Among others, elite cyclocross World Champion Fem van Empel (Visma-Lease A Bike) provides strong competition for Pieterse, as does U23 cyclocross World Champion Shirin van Anrooij (Baloise Trek Lions). The two compete across both cyclocross and road cycling, a discipline in which Pieterse also competed last year and secured fifth place at Strade Bianche and one we may see her feature in more regularly in future.
“We can only make each other stronger,” she says about competing against Van Empel. “How it’s been for the last year for example and the year before, it’s very nice to keep seeing each other and keep competing against each other because you keep each other sharp as well. Also with Shirin as well, you race your race but you always race a bit against each other in the race as well. It’s really a good dynamic I think to make each other stronger in that way.
“I know now how Fem races, I know how Shirin races. That comes in handy of course, but besides the racing, we can really talk to each other quite well. We’re actually friends, so if I want some tips if I’m going on the road I would definitely ask Shirin what I could expect for example.”
In women’s cycling, the likes of Ferrand-Prévot and Marianne Vos have blazed a trail for modern multi-discipline careers. Pieterse credits their impact as well as highlighting other current riders who inspire multidisciplinary success.
“For sure, they are both great pioneers of the sport of course. It’s more of an inspiration, you can see that it is possible, same with Mathieu [van der Poel], Wout [van Aert], [Tom] Pidcock, they all make combinations of the disciplines. They show that it’s not impossible to combine disciplines or that you really have to choose. Of course, you have to make some smart decisions sometimes, like this ‘cross season I skipped the Europeans because I was resting from mountain bike. You can’t always perform at your top level, but it’s for sure possible to do great things between the disciplines I think,” she says.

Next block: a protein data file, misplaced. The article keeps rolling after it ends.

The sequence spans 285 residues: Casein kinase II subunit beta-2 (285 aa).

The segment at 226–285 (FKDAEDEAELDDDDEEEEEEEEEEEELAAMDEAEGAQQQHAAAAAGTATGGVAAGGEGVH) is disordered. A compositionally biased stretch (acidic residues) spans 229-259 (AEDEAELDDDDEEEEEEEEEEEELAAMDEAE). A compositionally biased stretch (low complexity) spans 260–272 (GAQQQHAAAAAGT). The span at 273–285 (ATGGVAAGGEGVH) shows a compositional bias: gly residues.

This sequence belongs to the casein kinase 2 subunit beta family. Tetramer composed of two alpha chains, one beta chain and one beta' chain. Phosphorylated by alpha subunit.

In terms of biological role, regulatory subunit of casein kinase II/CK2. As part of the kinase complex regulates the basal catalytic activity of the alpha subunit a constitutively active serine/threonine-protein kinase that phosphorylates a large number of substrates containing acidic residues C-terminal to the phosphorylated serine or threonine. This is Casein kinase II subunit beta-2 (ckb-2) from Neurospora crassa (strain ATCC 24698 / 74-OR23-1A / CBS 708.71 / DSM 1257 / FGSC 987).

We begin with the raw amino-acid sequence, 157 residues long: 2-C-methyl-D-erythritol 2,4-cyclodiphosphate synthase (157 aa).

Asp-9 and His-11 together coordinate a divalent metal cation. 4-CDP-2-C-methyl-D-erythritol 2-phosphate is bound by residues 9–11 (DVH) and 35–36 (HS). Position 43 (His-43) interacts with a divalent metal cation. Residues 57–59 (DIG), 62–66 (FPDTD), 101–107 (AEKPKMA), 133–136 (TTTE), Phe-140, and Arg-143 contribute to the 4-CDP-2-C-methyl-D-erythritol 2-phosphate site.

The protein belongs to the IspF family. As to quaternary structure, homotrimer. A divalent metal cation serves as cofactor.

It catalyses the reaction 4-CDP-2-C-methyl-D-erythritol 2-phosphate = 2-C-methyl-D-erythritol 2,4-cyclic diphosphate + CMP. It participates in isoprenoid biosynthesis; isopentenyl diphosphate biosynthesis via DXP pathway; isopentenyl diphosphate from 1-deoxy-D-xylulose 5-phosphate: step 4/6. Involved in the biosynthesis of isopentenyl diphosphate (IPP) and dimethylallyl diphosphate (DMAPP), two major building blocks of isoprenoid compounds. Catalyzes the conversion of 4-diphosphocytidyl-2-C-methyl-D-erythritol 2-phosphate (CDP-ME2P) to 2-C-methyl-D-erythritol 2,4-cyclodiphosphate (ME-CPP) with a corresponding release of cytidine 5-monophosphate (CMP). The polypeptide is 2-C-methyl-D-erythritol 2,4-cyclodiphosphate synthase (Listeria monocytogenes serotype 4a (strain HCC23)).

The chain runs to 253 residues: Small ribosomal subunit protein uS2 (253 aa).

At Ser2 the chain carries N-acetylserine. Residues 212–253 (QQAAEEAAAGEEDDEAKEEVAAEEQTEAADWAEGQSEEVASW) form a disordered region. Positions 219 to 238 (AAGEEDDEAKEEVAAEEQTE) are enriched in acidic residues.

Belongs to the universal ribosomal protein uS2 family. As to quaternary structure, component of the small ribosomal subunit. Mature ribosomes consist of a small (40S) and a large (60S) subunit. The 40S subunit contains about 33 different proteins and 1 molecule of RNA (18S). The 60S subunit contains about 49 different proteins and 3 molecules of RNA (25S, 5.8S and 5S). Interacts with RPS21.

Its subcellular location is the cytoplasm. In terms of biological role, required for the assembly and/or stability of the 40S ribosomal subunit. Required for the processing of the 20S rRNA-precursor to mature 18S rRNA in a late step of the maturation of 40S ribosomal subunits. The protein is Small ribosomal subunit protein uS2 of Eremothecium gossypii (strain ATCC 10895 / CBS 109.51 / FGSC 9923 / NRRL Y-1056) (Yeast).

“It makes complete riders, and you see more and more the combinations,” she adds. “Cross and road is a really popular combination, but I also see in the mountain biking community there are more and more riders that also want to do maybe something on the road or experience something in the winter in ‘cross. It is becoming more and more popular to do more than one thing.
“It’s also always really nice that you have a bit of overlap between the riders in the different disciplines. In the summer you see different riders than in winter, or some riders you see all the time which is also nice. It’s really good to have a big group of people you can have a bit of fun with and talk to. Every rider that does especially the mountain bike World Cups because it is that much all over the place that they just love to travel.”
Pieterse’s talent across multiple disciplines was nurtured from a young age and as such has meant that it became second nature for her to combine the three as she matured.
“My dad always went into the forest when I was younger, so eventually I went a few times with him. At my local club, there wasn’t anything mountain bike related, they only had road racing and a bit of ‘cross in the winter. When I started to really compete at first it was just road and then in the winter cyclo-cross. Within two years I started to do more mountain biking again with the races as well, but because it wasn’t really supported in the club where I was, it was a bit less. From under 17, I started doing more mountain biking and less road,” she explains.
“For me, it’s so normal to do all three, it wouldn’t be normal for me to do for example only road or mountain biking or focus on ‘cross all summer. I don’t know how others do it or how they feel about it but for me, it’s always been normal so I don’t really have to think about it or about the pressure or anything, it’s just how it has always been since I started competing,” she adds.
There certainly looks to be a bright future ahead for Pieterse in whatever path she chooses. She continues to strive for an elite rainbow jersey after finishing second in cyclo-cross last year and will be vying to take the World title from rival Van Empel this year on 3 February before targeting the Paris 2024 Olympics on a mountain bike in July.